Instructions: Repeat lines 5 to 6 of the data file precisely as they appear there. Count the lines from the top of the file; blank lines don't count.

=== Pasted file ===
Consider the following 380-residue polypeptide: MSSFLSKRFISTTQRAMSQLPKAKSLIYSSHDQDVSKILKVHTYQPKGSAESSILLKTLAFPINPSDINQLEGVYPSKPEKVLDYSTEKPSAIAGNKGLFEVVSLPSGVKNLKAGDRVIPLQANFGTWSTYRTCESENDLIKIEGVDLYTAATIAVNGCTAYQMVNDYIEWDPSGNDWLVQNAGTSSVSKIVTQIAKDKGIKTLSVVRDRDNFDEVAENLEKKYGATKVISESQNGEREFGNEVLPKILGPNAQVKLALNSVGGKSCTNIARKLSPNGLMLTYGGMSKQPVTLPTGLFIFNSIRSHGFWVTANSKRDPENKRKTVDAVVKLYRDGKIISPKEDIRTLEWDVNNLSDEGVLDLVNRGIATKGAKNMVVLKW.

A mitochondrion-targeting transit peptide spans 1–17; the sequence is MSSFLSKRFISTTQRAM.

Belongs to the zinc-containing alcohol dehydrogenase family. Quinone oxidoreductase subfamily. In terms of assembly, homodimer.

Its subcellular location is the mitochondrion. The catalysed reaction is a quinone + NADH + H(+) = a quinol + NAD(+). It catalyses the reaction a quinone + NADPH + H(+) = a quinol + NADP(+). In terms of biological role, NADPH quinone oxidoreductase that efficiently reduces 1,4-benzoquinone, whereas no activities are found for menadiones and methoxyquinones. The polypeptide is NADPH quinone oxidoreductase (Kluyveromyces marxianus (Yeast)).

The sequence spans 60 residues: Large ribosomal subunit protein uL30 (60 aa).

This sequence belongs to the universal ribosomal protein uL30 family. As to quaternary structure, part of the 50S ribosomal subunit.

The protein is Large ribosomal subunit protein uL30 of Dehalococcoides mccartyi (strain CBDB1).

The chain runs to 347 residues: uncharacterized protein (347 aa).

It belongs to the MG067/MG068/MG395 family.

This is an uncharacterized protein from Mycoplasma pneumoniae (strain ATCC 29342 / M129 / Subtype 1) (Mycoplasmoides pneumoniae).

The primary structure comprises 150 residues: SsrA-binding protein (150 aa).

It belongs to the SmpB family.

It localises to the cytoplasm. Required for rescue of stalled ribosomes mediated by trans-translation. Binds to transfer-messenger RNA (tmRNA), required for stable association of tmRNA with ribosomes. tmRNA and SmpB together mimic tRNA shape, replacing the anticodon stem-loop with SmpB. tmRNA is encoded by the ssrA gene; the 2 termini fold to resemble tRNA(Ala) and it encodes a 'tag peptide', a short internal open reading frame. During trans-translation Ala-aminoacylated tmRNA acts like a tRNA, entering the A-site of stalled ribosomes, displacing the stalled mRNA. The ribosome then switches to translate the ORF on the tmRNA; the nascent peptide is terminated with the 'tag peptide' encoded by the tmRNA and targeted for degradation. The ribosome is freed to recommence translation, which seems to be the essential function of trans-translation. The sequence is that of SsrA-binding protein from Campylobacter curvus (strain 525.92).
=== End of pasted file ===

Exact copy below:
The sequence spans 60 residues: Large ribosomal subunit protein uL30 (60 aa).

This sequence belongs to the universal ribosomal protein uL30 family. As to quaternary structure, part of the 50S ribosomal subunit.